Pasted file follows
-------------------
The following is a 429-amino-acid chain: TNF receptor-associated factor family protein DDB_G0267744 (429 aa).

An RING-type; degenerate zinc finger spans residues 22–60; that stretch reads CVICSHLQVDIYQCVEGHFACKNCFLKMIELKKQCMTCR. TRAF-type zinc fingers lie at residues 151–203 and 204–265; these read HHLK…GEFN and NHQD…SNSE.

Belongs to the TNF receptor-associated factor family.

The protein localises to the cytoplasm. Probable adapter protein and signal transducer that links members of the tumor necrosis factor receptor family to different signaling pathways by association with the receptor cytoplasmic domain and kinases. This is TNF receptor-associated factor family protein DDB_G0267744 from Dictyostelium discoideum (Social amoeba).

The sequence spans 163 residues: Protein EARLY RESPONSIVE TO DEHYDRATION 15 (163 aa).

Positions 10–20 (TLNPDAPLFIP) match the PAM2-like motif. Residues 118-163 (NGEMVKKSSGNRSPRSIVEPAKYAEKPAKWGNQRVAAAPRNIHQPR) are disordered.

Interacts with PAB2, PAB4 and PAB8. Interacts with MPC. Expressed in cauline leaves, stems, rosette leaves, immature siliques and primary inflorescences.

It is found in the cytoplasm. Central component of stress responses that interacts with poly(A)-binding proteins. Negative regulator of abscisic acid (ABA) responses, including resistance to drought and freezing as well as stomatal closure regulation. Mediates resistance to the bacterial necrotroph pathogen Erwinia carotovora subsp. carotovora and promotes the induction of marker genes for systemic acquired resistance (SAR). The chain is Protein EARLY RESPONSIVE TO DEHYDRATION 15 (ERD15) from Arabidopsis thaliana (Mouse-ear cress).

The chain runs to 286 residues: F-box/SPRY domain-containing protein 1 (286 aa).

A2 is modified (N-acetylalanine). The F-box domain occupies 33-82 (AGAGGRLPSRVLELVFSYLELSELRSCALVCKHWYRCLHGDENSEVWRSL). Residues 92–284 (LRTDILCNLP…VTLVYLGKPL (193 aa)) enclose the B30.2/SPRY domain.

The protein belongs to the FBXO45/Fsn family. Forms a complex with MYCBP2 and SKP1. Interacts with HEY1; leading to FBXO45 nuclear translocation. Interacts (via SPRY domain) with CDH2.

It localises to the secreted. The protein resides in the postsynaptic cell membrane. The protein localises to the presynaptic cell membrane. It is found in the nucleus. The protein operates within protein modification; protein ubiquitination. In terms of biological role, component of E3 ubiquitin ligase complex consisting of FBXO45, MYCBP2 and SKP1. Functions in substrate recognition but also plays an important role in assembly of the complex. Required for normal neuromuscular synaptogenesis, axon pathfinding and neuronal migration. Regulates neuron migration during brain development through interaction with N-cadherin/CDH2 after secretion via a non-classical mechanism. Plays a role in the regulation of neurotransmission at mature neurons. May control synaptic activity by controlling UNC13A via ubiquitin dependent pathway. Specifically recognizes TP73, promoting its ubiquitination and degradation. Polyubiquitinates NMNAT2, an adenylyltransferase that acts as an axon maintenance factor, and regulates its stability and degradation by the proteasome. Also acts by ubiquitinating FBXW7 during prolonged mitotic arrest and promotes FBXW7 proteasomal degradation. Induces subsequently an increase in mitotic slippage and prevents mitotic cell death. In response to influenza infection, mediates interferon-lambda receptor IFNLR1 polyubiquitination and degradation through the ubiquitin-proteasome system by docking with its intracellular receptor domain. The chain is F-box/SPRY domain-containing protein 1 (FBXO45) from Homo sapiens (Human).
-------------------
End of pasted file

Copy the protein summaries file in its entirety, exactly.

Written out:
The following is a 429-amino-acid chain: TNF receptor-associated factor family protein DDB_G0267744 (429 aa).

An RING-type; degenerate zinc finger spans residues 22–60; that stretch reads CVICSHLQVDIYQCVEGHFACKNCFLKMIELKKQCMTCR. TRAF-type zinc fingers lie at residues 151–203 and 204–265; these read HHLK…GEFN and NHQD…SNSE.

Belongs to the TNF receptor-associated factor family.

The protein localises to the cytoplasm. Probable adapter protein and signal transducer that links members of the tumor necrosis factor receptor family to different signaling pathways by association with the receptor cytoplasmic domain and kinases. This is TNF receptor-associated factor family protein DDB_G0267744 from Dictyostelium discoideum (Social amoeba).

The sequence spans 163 residues: Protein EARLY RESPONSIVE TO DEHYDRATION 15 (163 aa).

Positions 10–20 (TLNPDAPLFIP) match the PAM2-like motif. Residues 118-163 (NGEMVKKSSGNRSPRSIVEPAKYAEKPAKWGNQRVAAAPRNIHQPR) are disordered.

Interacts with PAB2, PAB4 and PAB8. Interacts with MPC. Expressed in cauline leaves, stems, rosette leaves, immature siliques and primary inflorescences.

It is found in the cytoplasm. Central component of stress responses that interacts with poly(A)-binding proteins. Negative regulator of abscisic acid (ABA) responses, including resistance to drought and freezing as well as stomatal closure regulation. Mediates resistance to the bacterial necrotroph pathogen Erwinia carotovora subsp. carotovora and promotes the induction of marker genes for systemic acquired resistance (SAR). The chain is Protein EARLY RESPONSIVE TO DEHYDRATION 15 (ERD15) from Arabidopsis thaliana (Mouse-ear cress).

The chain runs to 286 residues: F-box/SPRY domain-containing protein 1 (286 aa).

A2 is modified (N-acetylalanine). The F-box domain occupies 33-82 (AGAGGRLPSRVLELVFSYLELSELRSCALVCKHWYRCLHGDENSEVWRSL). Residues 92–284 (LRTDILCNLP…VTLVYLGKPL (193 aa)) enclose the B30.2/SPRY domain.

The protein belongs to the FBXO45/Fsn family. Forms a complex with MYCBP2 and SKP1. Interacts with HEY1; leading to FBXO45 nuclear translocation. Interacts (via SPRY domain) with CDH2.

It localises to the secreted. The protein resides in the postsynaptic cell membrane. The protein localises to the presynaptic cell membrane. It is found in the nucleus. The protein operates within protein modification; protein ubiquitination. In terms of biological role, component of E3 ubiquitin ligase complex consisting of FBXO45, MYCBP2 and SKP1. Functions in substrate recognition but also plays an important role in assembly of the complex. Required for normal neuromuscular synaptogenesis, axon pathfinding and neuronal migration. Regulates neuron migration during brain development through interaction with N-cadherin/CDH2 after secretion via a non-classical mechanism. Plays a role in the regulation of neurotransmission at mature neurons. May control synaptic activity by controlling UNC13A via ubiquitin dependent pathway. Specifically recognizes TP73, promoting its ubiquitination and degradation. Polyubiquitinates NMNAT2, an adenylyltransferase that acts as an axon maintenance factor, and regulates its stability and degradation by the proteasome. Also acts by ubiquitinating FBXW7 during prolonged mitotic arrest and promotes FBXW7 proteasomal degradation. Induces subsequently an increase in mitotic slippage and prevents mitotic cell death. In response to influenza infection, mediates interferon-lambda receptor IFNLR1 polyubiquitination and degradation through the ubiquitin-proteasome system by docking with its intracellular receptor domain. The chain is F-box/SPRY domain-containing protein 1 (FBXO45) from Homo sapiens (Human).